Despite its overwhelming country music association Nashville has a large black population and produced great music sourced from and aimed at this largely unheralded group.
Local songwriter Ted Jarrett was one of the driving forces in the 50s and carried on working through the next three decades. On this CD R&B based act Lucille Mathis sings his gritty mover ‘I’m Not You Regular Woman’. Ted had his own labels but the city’s main black music imprint was Ernie Young’s Excello which had been issuing R&B since the early 50s, many with Ted’s involvement.
Ted studied at the city’s noted black university Fisk, where the younger Bob Holmes gained high distinctions. Bob was a master arranger and though his first successes were with the raw blues of Slim Harpo, he brought a sophisticated orchestrated soul sound to most of his work. Ted worked with Bob on several releases for Excello and the pair would later run Ref-O-Ree together. Bob’s main acts were the girl group the Avons, male trio the Hytones (also later solos by member Freddie Waters) and Peggy Gaines, along with occasional projects on Freddie North, Jimmy Church and others.
In 1967 Excello launched a more uptown soul subsidiary, Abet. The first release was the Hytones ‘Bigger And Better’ a perennial Northern Soul favourite that fetches up to £500. It was written by Bob Holmes, as was the exquisite ‘Since I Met You Baby’ by the Avons and ‘I’ve Got To Hold Back’, which carries a more mainstream soul sound than Freddie North is usually associated with. Bob and Ted also worked with Detroiter Roger Hatcher whose ‘Sweetest Girl In The World’ is a mid tempo masterpiece with a terrific arrangement. Bob said if they were trying to emulate anyone in the mid 60s it was Detroit more than the nearby Memphis sound.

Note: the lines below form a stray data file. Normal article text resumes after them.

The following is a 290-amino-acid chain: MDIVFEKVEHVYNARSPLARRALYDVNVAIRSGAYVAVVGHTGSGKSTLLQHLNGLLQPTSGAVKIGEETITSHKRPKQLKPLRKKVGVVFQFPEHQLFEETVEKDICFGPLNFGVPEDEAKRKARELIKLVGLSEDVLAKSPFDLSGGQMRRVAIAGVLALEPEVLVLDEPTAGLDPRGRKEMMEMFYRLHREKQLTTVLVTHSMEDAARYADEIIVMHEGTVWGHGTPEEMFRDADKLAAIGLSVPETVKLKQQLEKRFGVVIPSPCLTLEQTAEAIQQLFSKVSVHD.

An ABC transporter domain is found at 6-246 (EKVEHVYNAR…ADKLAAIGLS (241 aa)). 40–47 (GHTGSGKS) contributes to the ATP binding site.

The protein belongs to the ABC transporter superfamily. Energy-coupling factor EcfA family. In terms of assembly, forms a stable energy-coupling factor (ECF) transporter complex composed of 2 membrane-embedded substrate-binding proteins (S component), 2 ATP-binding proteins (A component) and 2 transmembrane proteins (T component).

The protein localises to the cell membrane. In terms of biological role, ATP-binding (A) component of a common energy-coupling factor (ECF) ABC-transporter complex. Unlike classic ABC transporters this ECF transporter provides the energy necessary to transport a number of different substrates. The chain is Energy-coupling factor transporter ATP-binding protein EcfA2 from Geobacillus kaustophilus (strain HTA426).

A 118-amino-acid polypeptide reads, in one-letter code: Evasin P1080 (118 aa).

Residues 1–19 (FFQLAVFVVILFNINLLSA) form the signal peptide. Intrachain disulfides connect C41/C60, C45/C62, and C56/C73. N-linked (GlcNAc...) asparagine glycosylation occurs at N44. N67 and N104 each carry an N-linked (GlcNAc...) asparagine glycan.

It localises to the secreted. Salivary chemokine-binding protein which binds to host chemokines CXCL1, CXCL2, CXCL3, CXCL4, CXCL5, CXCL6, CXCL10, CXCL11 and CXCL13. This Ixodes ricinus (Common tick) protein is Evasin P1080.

Fellow Nashville producer Jerry Crutchfield managed Memphis singer Percy Wiggins and produced him in the Music City on ‘That’s Loving You’, a catchy number with a fast, bouncing rhythm, one the dancers on the Northern Soul scene adopted a decade after its Abet release.
The fascinating thing about many of these artists is that they can be seen appearing on the TV show The Beat produced by Hoss Allen out of Nashville and now available on DVD. Hoss had his own Rogana Productions and cut Frank Howard, who regularly appeared on the show with his group the Commanders, on the pretty mid-tempo love song ‘Judy’.
A more Southern soul sound came from the acts that were on the Sims or Whit labels or those who migrated to Excello from those labels after they folded. The Kelly Brothers’ ‘Crying Days Are Over’, Bobby Powell’s ‘Childhood Days’ and the Wallace Brothers’ ‘Thanks A Lot’ are examples. Marva Whitney and Shirley Brown are better known for their work with other imprints but these overlooked sides are excellent too. Abet continued well into the 70s and embraced the disco era, though still staying soulful. The Skip Mahoney, Jerry Washington and Bits ‘N’ Pieces tracks represent that period.
There is a wonderful previously unreleased beat ballad by Freddie North and other musical debutants include the haunting ‘I Would If I Could’ by the Avons.
Inevitably some wonderful sides have only surfaced over the last few decades, those by Johnny Truitt and Bennie Shaw, in particular, are why we collect this fabulous music.